• Even if a child is a recent immigrant, it can be insensitive to ask him or her to give a Presentation¬†on the Country where he or she was born. Most children who are new to their families and the United States are desperately working to integrate and fit in. They may not appreciate being identified as different. Such assignments can also highlight what they do not know about their country of origin causing feelings of disconnection and questions about identity. Some children may be excited to present on the country where they were born even without first hand knowledge of the culture, but in general I suggest teachers allow children to volunteer or choose which country they would like to present on.
  • Such presentations, personal presentations, or Student Interviews can all open a child up to difficult questions from peers. It has to always be ok for a child to not answer a question that he or she feels is too personal. Even the idea of being asked questions by peers may create major anxiety for some children. Teachers also have to be prepared for the information that a child shares which can include stories of a painful past. Children who have been abused or exposed to violence are not as innocent as peers. Even if the child that was adopted is comfortable sharing stories, the information may be uncomfortable for other students.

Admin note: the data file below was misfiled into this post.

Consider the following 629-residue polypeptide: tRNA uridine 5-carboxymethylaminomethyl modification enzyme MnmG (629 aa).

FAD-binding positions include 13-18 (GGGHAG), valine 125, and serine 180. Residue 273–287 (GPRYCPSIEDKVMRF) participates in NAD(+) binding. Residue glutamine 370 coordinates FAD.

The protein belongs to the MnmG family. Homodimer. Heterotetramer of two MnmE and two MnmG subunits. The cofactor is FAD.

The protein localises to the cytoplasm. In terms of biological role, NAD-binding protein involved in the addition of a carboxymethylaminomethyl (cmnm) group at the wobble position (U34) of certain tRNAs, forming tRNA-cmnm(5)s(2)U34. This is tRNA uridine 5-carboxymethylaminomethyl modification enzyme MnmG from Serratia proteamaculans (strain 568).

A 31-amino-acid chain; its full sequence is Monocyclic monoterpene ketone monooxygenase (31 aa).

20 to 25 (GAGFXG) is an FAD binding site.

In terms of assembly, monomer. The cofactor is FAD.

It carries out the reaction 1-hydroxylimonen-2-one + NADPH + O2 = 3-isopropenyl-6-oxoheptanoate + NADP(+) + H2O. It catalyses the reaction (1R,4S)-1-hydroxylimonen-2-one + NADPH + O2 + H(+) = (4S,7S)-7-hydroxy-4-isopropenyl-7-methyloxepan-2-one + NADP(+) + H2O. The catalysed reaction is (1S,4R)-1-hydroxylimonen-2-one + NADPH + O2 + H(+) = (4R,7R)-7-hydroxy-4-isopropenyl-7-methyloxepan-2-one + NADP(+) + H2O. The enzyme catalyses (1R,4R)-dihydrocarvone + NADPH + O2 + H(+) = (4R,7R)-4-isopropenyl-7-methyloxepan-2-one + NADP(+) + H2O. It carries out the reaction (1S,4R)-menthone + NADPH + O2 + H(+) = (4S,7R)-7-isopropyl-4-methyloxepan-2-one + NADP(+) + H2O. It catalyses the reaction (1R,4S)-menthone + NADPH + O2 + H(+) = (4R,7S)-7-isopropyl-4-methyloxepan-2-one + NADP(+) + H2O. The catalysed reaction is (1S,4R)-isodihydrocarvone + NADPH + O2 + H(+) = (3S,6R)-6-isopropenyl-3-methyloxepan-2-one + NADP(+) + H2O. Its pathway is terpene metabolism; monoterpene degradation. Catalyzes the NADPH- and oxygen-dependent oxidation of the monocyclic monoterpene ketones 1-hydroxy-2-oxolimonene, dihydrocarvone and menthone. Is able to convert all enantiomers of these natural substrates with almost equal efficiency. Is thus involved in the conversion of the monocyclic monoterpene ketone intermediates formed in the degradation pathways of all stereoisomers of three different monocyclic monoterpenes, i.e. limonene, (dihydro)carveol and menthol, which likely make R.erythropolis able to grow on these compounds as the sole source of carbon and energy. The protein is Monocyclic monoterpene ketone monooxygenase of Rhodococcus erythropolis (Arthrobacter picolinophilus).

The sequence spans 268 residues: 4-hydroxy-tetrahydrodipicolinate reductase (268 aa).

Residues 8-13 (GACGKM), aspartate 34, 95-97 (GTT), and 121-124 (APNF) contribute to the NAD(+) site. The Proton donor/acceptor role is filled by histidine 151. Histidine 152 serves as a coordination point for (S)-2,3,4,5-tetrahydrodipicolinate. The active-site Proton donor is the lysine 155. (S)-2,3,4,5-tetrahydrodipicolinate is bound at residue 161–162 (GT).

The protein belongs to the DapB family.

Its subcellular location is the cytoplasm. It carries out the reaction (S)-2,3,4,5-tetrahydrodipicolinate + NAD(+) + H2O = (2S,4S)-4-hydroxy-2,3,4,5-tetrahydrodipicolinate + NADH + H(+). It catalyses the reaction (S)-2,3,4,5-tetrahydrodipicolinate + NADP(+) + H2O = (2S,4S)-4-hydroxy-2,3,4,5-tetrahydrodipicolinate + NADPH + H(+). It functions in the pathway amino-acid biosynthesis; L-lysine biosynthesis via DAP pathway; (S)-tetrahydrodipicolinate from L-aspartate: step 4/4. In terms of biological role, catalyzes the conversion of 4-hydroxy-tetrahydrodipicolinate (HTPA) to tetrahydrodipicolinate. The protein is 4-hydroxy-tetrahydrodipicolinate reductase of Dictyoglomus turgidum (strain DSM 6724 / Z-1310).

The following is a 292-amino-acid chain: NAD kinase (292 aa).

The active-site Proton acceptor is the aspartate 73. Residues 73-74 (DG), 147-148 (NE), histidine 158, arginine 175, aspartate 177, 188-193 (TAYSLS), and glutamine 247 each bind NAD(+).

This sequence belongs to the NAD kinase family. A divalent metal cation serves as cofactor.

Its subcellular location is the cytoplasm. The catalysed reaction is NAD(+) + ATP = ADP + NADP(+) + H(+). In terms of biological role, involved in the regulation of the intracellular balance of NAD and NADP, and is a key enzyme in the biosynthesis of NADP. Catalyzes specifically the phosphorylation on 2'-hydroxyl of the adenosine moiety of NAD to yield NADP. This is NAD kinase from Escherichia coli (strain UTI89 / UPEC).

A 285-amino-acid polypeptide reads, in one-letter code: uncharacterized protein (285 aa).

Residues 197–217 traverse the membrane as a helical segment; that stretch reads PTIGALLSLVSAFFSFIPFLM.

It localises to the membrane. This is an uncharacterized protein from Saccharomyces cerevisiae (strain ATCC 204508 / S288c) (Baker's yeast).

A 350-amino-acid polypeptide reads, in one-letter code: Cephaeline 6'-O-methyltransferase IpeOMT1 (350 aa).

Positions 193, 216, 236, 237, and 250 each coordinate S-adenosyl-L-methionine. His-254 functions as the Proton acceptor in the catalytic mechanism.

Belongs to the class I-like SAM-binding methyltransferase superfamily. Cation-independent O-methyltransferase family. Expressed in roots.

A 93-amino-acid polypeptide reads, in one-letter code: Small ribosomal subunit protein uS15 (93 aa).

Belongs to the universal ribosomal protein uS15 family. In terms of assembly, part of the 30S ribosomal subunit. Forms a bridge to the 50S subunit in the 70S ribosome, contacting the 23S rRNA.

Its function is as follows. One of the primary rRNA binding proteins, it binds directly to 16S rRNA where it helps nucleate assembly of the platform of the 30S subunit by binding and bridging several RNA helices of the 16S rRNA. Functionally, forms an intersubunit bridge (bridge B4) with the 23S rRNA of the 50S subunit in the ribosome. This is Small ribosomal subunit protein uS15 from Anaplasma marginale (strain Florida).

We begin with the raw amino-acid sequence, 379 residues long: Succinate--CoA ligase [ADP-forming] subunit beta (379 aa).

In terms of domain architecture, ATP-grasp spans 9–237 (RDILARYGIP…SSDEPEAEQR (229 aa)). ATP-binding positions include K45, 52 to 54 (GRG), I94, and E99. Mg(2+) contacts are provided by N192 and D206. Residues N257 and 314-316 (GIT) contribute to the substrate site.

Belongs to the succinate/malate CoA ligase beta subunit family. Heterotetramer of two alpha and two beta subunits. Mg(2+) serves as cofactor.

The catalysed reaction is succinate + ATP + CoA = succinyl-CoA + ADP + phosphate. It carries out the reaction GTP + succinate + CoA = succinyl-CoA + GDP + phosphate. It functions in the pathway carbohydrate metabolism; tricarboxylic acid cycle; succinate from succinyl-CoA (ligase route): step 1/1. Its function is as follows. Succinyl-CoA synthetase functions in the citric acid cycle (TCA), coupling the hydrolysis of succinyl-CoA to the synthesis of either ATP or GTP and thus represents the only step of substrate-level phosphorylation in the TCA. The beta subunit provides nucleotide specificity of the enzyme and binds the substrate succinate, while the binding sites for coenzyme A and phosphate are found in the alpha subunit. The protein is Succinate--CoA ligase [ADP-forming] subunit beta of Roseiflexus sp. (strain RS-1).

• World History and/or discussions of Recent Events may cause distress for children when it highlights negative moments in their country of origin or makes them question how safe biological relatives may be. The recent Asiana plane crash gave me brief panic knowing my cousin would soon be flying from Asia to the United States; imagine how frightening any catastrophe could be not knowing where birth parents reside. Some children may even feel guilty knowing they are in a safer place than biological relatives or have more financial resources. How can you speak respectfully of years of wars in the Democratic Republic of Congo without causing distress for children impacted by those wars? Even lessons on the history of prejudice and discrimination in the United States may be difficult for children born in Bulgaria where discrimination against people of Roma ethnicity still occurs and may have contributed to the reasons that child was separated from his or her birth family.